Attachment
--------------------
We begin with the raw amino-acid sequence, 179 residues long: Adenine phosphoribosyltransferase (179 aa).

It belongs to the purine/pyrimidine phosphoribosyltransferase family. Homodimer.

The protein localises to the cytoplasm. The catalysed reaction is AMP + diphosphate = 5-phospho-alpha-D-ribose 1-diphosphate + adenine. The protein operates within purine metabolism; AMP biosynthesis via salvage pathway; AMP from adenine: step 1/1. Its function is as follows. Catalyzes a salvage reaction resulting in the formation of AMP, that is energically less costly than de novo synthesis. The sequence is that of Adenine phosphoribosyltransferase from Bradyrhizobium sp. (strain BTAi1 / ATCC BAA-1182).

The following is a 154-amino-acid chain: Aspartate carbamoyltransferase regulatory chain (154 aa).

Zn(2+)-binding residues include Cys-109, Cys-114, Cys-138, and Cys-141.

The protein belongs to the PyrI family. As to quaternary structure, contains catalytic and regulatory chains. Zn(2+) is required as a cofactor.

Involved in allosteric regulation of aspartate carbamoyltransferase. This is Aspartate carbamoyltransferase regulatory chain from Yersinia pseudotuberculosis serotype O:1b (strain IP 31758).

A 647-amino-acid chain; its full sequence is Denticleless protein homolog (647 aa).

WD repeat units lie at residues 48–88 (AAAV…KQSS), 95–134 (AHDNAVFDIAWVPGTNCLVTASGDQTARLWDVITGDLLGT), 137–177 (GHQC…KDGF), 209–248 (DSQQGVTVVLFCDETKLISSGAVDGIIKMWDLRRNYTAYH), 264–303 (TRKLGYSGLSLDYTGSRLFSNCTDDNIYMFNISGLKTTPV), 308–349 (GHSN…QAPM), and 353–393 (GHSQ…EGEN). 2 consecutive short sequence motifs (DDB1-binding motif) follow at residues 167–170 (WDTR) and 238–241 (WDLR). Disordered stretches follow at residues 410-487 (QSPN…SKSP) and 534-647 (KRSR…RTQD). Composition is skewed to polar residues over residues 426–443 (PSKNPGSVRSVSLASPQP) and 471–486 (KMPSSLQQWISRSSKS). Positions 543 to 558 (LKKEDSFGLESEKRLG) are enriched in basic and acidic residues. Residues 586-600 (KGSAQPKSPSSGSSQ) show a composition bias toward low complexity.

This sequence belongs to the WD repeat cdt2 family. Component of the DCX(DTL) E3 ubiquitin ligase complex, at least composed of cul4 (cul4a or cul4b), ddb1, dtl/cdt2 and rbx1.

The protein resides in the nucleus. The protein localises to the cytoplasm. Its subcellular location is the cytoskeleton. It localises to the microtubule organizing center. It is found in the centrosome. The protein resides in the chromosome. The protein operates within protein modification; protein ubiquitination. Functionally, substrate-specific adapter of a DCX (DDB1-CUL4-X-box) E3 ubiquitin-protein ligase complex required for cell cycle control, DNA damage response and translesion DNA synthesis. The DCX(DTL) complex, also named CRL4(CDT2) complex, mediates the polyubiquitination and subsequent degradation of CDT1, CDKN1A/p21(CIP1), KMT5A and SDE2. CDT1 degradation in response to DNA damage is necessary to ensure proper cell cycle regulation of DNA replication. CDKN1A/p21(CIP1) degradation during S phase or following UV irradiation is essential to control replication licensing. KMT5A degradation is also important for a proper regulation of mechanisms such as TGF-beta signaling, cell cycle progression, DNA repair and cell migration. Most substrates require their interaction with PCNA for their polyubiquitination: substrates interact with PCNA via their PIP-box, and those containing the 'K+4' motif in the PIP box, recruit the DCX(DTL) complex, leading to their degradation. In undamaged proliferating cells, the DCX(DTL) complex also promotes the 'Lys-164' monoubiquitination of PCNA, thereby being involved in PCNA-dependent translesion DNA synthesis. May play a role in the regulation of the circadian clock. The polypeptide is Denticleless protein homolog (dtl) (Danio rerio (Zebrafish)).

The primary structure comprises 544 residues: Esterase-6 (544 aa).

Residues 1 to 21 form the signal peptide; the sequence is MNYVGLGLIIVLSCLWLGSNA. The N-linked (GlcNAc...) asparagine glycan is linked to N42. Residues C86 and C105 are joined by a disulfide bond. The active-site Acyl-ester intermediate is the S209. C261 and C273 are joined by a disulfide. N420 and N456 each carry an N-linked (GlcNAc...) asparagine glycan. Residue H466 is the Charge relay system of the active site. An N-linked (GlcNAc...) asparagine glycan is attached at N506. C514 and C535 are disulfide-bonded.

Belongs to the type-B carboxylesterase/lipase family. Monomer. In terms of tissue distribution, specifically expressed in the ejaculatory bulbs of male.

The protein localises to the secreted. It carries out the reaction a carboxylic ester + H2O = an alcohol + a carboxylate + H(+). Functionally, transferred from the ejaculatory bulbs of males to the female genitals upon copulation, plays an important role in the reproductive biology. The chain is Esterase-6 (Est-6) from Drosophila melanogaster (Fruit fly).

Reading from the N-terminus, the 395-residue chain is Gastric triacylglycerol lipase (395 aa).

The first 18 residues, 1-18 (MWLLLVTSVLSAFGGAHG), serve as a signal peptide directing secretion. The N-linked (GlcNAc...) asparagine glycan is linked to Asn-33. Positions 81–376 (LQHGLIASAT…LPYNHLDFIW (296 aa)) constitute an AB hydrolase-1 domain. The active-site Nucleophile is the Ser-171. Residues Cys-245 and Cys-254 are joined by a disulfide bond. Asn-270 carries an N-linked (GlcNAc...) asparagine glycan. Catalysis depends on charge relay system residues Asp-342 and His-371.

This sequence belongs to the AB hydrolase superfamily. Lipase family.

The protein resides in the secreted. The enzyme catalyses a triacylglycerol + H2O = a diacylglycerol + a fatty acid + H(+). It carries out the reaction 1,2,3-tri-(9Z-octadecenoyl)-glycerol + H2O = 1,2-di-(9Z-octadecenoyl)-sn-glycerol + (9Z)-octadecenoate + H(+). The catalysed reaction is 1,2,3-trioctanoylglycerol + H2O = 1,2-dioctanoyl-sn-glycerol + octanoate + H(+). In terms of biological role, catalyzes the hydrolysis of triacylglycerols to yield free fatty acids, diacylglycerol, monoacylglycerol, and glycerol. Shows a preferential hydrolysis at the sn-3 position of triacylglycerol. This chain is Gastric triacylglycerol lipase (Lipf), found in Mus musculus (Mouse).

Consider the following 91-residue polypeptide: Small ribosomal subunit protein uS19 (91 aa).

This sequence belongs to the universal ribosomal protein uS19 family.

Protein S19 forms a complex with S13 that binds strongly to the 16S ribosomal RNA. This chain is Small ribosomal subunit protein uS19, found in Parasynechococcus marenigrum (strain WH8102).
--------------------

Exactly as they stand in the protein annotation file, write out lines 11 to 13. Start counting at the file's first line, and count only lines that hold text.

The protein resides in the nucleus. The protein localises to the cytoplasm. Its subcellular location is the cytoskeleton. It localises to the microtubule organizing center. It is found in the centrosome. The protein resides in the chromosome. The protein operates within protein modification; protein ubiquitination. Functionally, substrate-specific adapter of a DCX (DDB1-CUL4-X-box) E3 ubiquitin-protein ligase complex required for cell cycle control, DNA damage response and translesion DNA synthesis. The DCX(DTL) complex, also named CRL4(CDT2) complex, mediates the polyubiquitination and subsequent degradation of CDT1, CDKN1A/p21(CIP1), KMT5A and SDE2. CDT1 degradation in response to DNA damage is necessary to ensure proper cell cycle regulation of DNA replication. CDKN1A/p21(CIP1) degradation during S phase or following UV irradiation is essential to control replication licensing. KMT5A degradation is also important for a proper regulation of mechanisms such as TGF-beta signaling, cell cycle progression, DNA repair and cell migration. Most substrates require their interaction with PCNA for their polyubiquitination: substrates interact with PCNA via their PIP-box, and those containing the 'K+4' motif in the PIP box, recruit the DCX(DTL) complex, leading to their degradation. In undamaged proliferating cells, the DCX(DTL) complex also promotes the 'Lys-164' monoubiquitination of PCNA, thereby being involved in PCNA-dependent translesion DNA synthesis. May play a role in the regulation of the circadian clock. The polypeptide is Denticleless protein homolog (dtl) (Danio rerio (Zebrafish)).

The primary structure comprises 544 residues: Esterase-6 (544 aa).

Residues 1 to 21 form the signal peptide; the sequence is MNYVGLGLIIVLSCLWLGSNA. The N-linked (GlcNAc...) asparagine glycan is linked to N42. Residues C86 and C105 are joined by a disulfide bond. The active-site Acyl-ester intermediate is the S209. C261 and C273 are joined by a disulfide. N420 and N456 each carry an N-linked (GlcNAc...) asparagine glycan. Residue H466 is the Charge relay system of the active site. An N-linked (GlcNAc...) asparagine glycan is attached at N506. C514 and C535 are disulfide-bonded.